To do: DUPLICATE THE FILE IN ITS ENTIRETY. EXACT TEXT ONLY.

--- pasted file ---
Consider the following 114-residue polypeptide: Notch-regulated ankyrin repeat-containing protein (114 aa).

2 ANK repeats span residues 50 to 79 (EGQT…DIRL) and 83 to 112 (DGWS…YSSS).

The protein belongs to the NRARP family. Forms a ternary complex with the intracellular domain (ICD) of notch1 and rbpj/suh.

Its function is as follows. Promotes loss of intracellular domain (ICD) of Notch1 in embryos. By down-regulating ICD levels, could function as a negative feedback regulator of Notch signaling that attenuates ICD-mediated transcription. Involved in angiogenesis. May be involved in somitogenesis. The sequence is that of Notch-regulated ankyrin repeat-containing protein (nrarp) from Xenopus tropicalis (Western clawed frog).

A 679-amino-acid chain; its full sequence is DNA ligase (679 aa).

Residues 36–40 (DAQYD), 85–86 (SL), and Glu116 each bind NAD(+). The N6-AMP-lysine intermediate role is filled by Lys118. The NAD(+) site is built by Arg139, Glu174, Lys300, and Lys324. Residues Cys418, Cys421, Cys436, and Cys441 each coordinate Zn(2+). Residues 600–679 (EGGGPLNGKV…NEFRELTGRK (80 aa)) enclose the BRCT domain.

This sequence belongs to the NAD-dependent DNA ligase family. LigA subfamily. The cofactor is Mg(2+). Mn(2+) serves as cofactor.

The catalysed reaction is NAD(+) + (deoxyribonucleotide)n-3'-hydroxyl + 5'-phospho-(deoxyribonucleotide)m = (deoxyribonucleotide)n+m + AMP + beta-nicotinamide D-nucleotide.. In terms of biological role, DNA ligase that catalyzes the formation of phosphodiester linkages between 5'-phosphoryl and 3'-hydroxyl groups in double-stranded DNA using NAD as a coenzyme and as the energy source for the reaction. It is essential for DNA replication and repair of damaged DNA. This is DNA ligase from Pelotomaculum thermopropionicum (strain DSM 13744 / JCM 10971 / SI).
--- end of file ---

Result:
Consider the following 114-residue polypeptide: Notch-regulated ankyrin repeat-containing protein (114 aa).

2 ANK repeats span residues 50 to 79 (EGQT…DIRL) and 83 to 112 (DGWS…YSSS).

The protein belongs to the NRARP family. Forms a ternary complex with the intracellular domain (ICD) of notch1 and rbpj/suh.

Its function is as follows. Promotes loss of intracellular domain (ICD) of Notch1 in embryos. By down-regulating ICD levels, could function as a negative feedback regulator of Notch signaling that attenuates ICD-mediated transcription. Involved in angiogenesis. May be involved in somitogenesis. The sequence is that of Notch-regulated ankyrin repeat-containing protein (nrarp) from Xenopus tropicalis (Western clawed frog).

A 679-amino-acid chain; its full sequence is DNA ligase (679 aa).

Residues 36–40 (DAQYD), 85–86 (SL), and Glu116 each bind NAD(+). The N6-AMP-lysine intermediate role is filled by Lys118. The NAD(+) site is built by Arg139, Glu174, Lys300, and Lys324. Residues Cys418, Cys421, Cys436, and Cys441 each coordinate Zn(2+). Residues 600–679 (EGGGPLNGKV…NEFRELTGRK (80 aa)) enclose the BRCT domain.

This sequence belongs to the NAD-dependent DNA ligase family. LigA subfamily. The cofactor is Mg(2+). Mn(2+) serves as cofactor.

The catalysed reaction is NAD(+) + (deoxyribonucleotide)n-3'-hydroxyl + 5'-phospho-(deoxyribonucleotide)m = (deoxyribonucleotide)n+m + AMP + beta-nicotinamide D-nucleotide.. In terms of biological role, DNA ligase that catalyzes the formation of phosphodiester linkages between 5'-phosphoryl and 3'-hydroxyl groups in double-stranded DNA using NAD as a coenzyme and as the energy source for the reaction. It is essential for DNA replication and repair of damaged DNA. This is DNA ligase from Pelotomaculum thermopropionicum (strain DSM 13744 / JCM 10971 / SI).